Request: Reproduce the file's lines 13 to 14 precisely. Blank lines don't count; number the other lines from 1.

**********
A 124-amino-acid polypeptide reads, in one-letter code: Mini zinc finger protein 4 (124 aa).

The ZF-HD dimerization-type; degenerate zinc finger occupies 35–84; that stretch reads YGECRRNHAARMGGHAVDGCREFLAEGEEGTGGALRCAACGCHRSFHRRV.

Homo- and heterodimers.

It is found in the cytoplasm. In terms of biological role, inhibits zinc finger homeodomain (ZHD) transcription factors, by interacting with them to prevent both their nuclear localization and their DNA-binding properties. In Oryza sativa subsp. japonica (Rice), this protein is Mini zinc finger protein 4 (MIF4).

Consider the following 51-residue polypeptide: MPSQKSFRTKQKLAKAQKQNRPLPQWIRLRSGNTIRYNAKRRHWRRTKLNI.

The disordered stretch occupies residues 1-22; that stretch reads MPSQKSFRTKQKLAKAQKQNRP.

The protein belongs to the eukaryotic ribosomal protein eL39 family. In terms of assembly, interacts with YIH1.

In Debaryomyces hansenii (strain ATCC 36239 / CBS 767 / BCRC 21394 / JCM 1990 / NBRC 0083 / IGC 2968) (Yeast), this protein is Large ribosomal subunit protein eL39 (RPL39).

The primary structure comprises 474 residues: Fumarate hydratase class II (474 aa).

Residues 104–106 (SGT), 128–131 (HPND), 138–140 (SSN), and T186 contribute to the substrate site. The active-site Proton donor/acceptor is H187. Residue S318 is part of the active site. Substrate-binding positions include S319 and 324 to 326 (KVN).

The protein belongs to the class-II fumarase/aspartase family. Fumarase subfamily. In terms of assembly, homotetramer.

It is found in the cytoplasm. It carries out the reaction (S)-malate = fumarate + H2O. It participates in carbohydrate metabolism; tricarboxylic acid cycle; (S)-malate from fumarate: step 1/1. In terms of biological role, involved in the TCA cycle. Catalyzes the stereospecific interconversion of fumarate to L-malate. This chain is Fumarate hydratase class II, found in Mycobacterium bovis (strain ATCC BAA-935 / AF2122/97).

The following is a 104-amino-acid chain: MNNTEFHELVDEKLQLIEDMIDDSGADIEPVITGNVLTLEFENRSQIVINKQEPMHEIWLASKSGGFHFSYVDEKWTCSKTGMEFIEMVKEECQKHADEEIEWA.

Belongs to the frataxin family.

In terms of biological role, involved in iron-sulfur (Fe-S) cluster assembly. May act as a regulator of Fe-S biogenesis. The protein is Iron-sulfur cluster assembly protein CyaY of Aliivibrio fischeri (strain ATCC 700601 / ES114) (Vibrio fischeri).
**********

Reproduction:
The following is a 104-amino-acid chain: MNNTEFHELVDEKLQLIEDMIDDSGADIEPVITGNVLTLEFENRSQIVINKQEPMHEIWLASKSGGFHFSYVDEKWTCSKTGMEFIEMVKEECQKHADEEIEWA.

Belongs to the frataxin family.